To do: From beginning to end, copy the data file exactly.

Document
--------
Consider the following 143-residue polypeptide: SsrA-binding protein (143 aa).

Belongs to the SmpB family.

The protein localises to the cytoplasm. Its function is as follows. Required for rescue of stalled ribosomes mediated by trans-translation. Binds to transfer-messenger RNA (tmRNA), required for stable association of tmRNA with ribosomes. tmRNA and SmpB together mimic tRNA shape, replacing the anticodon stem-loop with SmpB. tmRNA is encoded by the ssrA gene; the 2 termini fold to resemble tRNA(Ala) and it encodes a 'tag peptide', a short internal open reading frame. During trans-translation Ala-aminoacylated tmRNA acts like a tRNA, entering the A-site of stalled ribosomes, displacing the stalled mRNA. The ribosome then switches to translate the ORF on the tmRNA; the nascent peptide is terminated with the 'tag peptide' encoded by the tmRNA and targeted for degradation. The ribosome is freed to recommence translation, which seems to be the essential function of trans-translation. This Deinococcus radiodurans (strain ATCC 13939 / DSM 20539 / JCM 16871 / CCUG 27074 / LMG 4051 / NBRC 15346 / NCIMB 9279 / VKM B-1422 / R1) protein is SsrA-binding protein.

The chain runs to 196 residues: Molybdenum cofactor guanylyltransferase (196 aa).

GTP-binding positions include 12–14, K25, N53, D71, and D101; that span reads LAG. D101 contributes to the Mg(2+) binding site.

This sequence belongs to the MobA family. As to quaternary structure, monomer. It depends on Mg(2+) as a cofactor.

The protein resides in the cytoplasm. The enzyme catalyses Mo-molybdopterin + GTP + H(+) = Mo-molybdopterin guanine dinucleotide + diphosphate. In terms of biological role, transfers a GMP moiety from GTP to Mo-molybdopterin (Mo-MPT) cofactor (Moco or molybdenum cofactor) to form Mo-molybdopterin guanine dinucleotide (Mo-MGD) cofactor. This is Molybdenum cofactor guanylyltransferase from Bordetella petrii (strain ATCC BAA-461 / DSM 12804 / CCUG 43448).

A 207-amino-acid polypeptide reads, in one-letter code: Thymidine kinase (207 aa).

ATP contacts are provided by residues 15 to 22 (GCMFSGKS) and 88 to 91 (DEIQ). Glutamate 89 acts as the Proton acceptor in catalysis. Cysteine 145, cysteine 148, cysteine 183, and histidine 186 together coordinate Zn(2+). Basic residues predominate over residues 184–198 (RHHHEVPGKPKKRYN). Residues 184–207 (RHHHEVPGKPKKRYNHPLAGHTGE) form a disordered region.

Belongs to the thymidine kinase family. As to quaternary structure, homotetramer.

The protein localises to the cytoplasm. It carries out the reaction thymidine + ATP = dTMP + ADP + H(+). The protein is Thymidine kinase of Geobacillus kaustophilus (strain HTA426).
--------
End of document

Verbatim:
Consider the following 143-residue polypeptide: SsrA-binding protein (143 aa).

Belongs to the SmpB family.

The protein localises to the cytoplasm. Its function is as follows. Required for rescue of stalled ribosomes mediated by trans-translation. Binds to transfer-messenger RNA (tmRNA), required for stable association of tmRNA with ribosomes. tmRNA and SmpB together mimic tRNA shape, replacing the anticodon stem-loop with SmpB. tmRNA is encoded by the ssrA gene; the 2 termini fold to resemble tRNA(Ala) and it encodes a 'tag peptide', a short internal open reading frame. During trans-translation Ala-aminoacylated tmRNA acts like a tRNA, entering the A-site of stalled ribosomes, displacing the stalled mRNA. The ribosome then switches to translate the ORF on the tmRNA; the nascent peptide is terminated with the 'tag peptide' encoded by the tmRNA and targeted for degradation. The ribosome is freed to recommence translation, which seems to be the essential function of trans-translation. This Deinococcus radiodurans (strain ATCC 13939 / DSM 20539 / JCM 16871 / CCUG 27074 / LMG 4051 / NBRC 15346 / NCIMB 9279 / VKM B-1422 / R1) protein is SsrA-binding protein.

The chain runs to 196 residues: Molybdenum cofactor guanylyltransferase (196 aa).

GTP-binding positions include 12–14, K25, N53, D71, and D101; that span reads LAG. D101 contributes to the Mg(2+) binding site.

This sequence belongs to the MobA family. As to quaternary structure, monomer. It depends on Mg(2+) as a cofactor.

The protein resides in the cytoplasm. The enzyme catalyses Mo-molybdopterin + GTP + H(+) = Mo-molybdopterin guanine dinucleotide + diphosphate. In terms of biological role, transfers a GMP moiety from GTP to Mo-molybdopterin (Mo-MPT) cofactor (Moco or molybdenum cofactor) to form Mo-molybdopterin guanine dinucleotide (Mo-MGD) cofactor. This is Molybdenum cofactor guanylyltransferase from Bordetella petrii (strain ATCC BAA-461 / DSM 12804 / CCUG 43448).

A 207-amino-acid polypeptide reads, in one-letter code: Thymidine kinase (207 aa).

ATP contacts are provided by residues 15 to 22 (GCMFSGKS) and 88 to 91 (DEIQ). Glutamate 89 acts as the Proton acceptor in catalysis. Cysteine 145, cysteine 148, cysteine 183, and histidine 186 together coordinate Zn(2+). Basic residues predominate over residues 184–198 (RHHHEVPGKPKKRYN). Residues 184–207 (RHHHEVPGKPKKRYNHPLAGHTGE) form a disordered region.

Belongs to the thymidine kinase family. As to quaternary structure, homotetramer.

The protein localises to the cytoplasm. It carries out the reaction thymidine + ATP = dTMP + ADP + H(+). The protein is Thymidine kinase of Geobacillus kaustophilus (strain HTA426).